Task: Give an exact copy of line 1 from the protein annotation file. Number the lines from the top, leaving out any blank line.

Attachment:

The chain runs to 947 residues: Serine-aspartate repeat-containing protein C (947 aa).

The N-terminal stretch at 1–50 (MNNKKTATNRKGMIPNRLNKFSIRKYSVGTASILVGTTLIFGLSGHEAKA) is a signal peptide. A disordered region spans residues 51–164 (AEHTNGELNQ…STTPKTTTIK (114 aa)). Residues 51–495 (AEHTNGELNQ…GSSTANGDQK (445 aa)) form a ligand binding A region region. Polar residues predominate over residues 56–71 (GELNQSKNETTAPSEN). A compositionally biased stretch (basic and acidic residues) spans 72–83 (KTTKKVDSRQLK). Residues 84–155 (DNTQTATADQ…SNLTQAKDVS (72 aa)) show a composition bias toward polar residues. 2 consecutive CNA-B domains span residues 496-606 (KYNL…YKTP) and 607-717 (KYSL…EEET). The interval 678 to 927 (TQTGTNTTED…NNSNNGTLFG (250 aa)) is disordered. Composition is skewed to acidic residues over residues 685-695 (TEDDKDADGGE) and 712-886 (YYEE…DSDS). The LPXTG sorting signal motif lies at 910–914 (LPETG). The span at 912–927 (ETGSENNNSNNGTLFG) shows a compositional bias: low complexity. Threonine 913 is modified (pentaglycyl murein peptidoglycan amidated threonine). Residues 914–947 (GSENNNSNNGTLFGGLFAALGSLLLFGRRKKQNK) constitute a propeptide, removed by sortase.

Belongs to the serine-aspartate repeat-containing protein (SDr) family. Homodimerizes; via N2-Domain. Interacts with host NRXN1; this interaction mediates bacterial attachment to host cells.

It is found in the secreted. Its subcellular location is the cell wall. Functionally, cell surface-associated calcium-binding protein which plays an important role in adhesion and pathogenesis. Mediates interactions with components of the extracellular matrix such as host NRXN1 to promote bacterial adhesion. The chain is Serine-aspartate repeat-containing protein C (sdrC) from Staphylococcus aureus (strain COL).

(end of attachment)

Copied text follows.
The chain runs to 947 residues: Serine-aspartate repeat-containing protein C (947 aa).